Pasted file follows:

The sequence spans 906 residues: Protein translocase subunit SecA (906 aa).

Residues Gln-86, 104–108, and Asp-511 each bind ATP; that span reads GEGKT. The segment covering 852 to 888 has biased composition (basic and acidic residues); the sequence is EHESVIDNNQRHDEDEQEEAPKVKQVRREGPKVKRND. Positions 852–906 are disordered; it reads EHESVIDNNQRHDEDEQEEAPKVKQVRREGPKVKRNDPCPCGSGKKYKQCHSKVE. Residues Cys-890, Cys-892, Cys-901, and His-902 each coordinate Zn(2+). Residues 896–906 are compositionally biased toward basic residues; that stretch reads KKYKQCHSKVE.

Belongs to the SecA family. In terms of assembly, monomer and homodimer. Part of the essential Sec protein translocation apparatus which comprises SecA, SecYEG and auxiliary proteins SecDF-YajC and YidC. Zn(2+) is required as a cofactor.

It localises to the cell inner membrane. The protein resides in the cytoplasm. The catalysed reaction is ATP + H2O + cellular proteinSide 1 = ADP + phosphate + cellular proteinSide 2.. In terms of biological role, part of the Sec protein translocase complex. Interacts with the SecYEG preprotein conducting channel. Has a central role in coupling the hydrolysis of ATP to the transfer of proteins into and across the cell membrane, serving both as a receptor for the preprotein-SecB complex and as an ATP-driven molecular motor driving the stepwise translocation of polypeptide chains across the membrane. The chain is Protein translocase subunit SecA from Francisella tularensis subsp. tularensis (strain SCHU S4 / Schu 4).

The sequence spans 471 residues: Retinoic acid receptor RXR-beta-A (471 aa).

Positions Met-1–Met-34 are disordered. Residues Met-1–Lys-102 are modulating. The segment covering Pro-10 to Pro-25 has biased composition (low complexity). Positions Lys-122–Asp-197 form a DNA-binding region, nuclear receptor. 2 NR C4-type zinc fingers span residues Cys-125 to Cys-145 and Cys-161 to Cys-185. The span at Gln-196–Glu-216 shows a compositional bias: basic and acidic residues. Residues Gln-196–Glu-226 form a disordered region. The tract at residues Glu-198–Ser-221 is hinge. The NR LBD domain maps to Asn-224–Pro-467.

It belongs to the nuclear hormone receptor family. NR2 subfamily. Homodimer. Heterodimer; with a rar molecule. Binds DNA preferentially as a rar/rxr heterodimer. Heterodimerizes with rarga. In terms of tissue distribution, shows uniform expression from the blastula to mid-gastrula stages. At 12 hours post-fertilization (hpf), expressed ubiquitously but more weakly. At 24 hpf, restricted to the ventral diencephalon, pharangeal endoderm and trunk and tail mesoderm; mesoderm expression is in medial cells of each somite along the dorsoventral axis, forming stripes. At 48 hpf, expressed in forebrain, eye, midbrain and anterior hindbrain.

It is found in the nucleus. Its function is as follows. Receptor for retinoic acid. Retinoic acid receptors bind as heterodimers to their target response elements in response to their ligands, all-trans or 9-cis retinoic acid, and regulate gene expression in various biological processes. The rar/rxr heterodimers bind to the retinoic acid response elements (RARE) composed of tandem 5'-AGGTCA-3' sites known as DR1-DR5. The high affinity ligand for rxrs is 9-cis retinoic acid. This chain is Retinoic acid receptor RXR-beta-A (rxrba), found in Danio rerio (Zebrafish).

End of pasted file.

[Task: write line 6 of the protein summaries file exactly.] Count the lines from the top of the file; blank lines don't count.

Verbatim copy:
Positions Met-1–Met-34 are disordered. Residues Met-1–Lys-102 are modulating. The segment covering Pro-10 to Pro-25 has biased composition (low complexity). Positions Lys-122–Asp-197 form a DNA-binding region, nuclear receptor. 2 NR C4-type zinc fingers span residues Cys-125 to Cys-145 and Cys-161 to Cys-185. The span at Gln-196–Glu-216 shows a compositional bias: basic and acidic residues. Residues Gln-196–Glu-226 form a disordered region. The tract at residues Glu-198–Ser-221 is hinge. The NR LBD domain maps to Asn-224–Pro-467.